We were helped by Ranger Amanda, who also informed us that the temperatures were going to plummet on Monday. We got our permits and selected Pine Top Campground for Saturday night and McKittrick Ridge for Sunday night. We assured Ranger Amanda that we had friends picking us up at the trailhead in McKittrick Canyon, and we were set to go. Each of the two backcountry campgrounds had eight sites, and the permit we’d attached to my backpack and our tent guaranteed our right to one of the spots. At the time we registered, there was only one other party permitted for Pine Top and no one else permitted for McKittrick Ridge. Ranger Amanda finished our orientation and instructed us where to park our car at the trailhead and which permits to display on the dash.

As we looked around the visitor center, I overheard a kerfuffle among the rangers. Apparently, special VIP guests from the National Parks Conservation Association (an organization I donate to regularly) were coming that weekend, and three campsites were supposed to have been reserved for them. Instead they had to put them in one of the group sites. Two things: we were really lucky to have gotten our campsite, and I wonder if the strange group walking up the highway was the NPCA group (they may have been looking at fossils in an outcrop or something).

As we drove back over to our Pine Springs campsite, Sean had a signal so we called Adam in Detroit to give him the scoop. Since we had just barely obtained a site, we didn’t want to take any chances when they arrived on Monday. So Adam said that they would stay somewhere close to the Park on Sunday night (maybe Carlsbad?) and get to the Park around 8am on Monday to secure a site. Then they’d drive over and collect us at McKittrick Canyon. Originally we’d said to get us at noon, but since they’d be getting a site in the morning, we said to get us at 1pm instead, which would give us a bit more time to get down from the high country.

Since we took the weather forecast seriously, Sean decided he wanted to go and get some heavier gloves and maybe another layer. electricity voltage in norway Our choices were Dell City, Texas to the west or Carlsbad, New Mexico to the northeast. Dell City was closer, but Carlsbad was much, much larger and more certain to have something. So we got in the car and drove to Carlsbad.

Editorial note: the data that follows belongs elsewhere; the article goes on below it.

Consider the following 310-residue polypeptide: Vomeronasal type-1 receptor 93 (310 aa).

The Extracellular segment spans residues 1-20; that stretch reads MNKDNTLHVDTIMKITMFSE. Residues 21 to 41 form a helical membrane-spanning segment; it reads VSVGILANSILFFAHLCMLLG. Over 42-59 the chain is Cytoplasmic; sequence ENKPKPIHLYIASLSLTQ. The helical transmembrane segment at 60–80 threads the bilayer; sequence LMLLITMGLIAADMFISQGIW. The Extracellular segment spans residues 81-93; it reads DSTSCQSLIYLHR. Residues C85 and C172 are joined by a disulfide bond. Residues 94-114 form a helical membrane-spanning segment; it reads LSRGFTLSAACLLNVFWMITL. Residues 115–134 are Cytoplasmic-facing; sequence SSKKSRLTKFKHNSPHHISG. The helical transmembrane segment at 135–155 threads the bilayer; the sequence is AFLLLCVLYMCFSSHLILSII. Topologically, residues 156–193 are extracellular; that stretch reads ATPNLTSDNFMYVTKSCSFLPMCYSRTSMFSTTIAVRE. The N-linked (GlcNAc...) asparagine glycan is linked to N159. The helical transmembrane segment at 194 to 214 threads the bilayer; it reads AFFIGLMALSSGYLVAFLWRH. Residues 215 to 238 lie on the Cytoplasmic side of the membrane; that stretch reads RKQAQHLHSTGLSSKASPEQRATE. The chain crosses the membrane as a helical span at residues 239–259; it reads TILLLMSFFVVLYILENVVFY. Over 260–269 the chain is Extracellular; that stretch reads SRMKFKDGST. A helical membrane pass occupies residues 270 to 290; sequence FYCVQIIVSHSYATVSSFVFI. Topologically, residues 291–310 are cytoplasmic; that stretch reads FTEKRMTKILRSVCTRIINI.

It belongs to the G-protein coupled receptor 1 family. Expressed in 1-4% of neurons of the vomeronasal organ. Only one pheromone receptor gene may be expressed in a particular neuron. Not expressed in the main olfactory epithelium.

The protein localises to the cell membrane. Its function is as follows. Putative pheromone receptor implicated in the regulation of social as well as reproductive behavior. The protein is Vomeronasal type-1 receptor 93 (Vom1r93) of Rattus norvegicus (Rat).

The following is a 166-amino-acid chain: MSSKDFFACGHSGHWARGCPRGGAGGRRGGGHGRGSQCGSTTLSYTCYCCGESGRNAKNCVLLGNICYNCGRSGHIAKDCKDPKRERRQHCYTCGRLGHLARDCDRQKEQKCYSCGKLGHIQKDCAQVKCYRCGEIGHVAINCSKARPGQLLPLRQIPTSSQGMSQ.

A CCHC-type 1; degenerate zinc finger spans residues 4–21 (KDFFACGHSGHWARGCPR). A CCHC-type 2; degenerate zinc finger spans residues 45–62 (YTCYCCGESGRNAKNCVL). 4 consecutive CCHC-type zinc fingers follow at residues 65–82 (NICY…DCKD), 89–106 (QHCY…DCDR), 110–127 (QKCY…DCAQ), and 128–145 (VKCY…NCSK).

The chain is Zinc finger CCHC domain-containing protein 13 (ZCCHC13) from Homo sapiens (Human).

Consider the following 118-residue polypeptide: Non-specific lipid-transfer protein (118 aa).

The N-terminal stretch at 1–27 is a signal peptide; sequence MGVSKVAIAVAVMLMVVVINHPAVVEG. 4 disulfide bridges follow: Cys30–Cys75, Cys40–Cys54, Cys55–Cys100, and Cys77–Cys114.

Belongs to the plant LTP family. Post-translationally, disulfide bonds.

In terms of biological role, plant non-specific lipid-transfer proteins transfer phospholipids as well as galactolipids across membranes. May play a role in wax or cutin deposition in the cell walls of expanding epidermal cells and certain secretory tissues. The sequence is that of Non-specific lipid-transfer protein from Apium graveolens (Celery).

We drove past the AirB&B house we’d be in the following week. It looked nice from the outside, and the neighborhood seemed quiet, particularly compared to the crazy traffic elsewhere. Then we went to a Big 5 Sporting Goods that anchored the Mall. The mall was just called Mall apparently. Sean got gloves and a fleece-lined hoody, and we grabbed a bunch of handwarmers.

On the way back, we stopped to top off the gas tank in White’s City, the tiny gateway to Carlsbad Caverns National Park. The gas station building was closed, but the pay-at-the-pump was working, and I was asked by two separate international travelers, one from Mexico and one from Germany, how to use the pumps. electricity projects for 4th graders It turns out they couldn’t because they didn’t have US zip codes with which to verify their credit cards. Image: Sean M. Santos

We waited for a little while, and left when it was clear no one was coming. As we departed the area, we ran into a woman who had been waiting for the ranger to show up with her lost wedding ring. She had been told that the ranger leading the program would have it. We didn’t know what to tell her except to try knocking on campground host Nancy’s trailer door to see if she knew anything.